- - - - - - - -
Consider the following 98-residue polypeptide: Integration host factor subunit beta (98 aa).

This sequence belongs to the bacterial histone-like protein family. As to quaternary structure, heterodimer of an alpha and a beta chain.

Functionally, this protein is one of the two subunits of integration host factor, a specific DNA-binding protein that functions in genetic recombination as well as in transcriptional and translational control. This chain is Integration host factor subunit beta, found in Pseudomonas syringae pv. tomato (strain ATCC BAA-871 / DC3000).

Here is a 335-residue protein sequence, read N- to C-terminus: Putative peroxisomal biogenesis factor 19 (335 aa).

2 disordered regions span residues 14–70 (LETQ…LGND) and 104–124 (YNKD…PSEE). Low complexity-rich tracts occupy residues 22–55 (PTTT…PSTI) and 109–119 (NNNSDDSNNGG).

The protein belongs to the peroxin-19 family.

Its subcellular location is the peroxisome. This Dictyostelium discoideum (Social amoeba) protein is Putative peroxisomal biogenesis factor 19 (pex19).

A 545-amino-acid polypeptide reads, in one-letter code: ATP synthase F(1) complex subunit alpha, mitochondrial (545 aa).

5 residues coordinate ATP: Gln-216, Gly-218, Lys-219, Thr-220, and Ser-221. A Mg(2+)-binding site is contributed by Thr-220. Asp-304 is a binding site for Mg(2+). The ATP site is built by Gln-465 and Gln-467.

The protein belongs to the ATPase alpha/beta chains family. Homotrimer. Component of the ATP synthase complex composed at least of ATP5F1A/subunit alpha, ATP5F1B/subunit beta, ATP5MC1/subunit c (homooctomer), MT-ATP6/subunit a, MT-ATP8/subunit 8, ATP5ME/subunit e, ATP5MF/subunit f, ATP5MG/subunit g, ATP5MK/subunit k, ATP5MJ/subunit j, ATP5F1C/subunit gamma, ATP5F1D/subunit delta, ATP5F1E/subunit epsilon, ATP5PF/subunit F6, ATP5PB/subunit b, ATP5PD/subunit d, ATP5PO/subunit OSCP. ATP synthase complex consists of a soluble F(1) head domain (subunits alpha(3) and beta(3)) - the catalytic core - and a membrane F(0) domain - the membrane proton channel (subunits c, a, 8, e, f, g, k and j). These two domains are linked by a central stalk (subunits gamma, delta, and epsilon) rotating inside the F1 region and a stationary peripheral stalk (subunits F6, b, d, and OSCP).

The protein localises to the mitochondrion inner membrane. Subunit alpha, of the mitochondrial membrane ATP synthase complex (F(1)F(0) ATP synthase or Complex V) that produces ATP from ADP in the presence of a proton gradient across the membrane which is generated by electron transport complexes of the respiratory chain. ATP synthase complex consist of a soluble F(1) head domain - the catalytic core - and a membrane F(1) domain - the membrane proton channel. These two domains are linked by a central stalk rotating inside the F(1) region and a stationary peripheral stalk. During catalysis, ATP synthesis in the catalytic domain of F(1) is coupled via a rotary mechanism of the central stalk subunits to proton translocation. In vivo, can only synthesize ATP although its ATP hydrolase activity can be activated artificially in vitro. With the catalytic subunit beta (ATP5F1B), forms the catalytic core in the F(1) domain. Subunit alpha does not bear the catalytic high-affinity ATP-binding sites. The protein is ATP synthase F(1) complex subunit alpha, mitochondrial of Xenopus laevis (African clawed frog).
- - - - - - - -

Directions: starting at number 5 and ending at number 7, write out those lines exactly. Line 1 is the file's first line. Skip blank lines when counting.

2 disordered regions span residues 14–70 (LETQ…LGND) and 104–124 (YNKD…PSEE). Low complexity-rich tracts occupy residues 22–55 (PTTT…PSTI) and 109–119 (NNNSDDSNNGG).

The protein belongs to the peroxin-19 family.

Its subcellular location is the peroxisome. This Dictyostelium discoideum (Social amoeba) protein is Putative peroxisomal biogenesis factor 19 (pex19).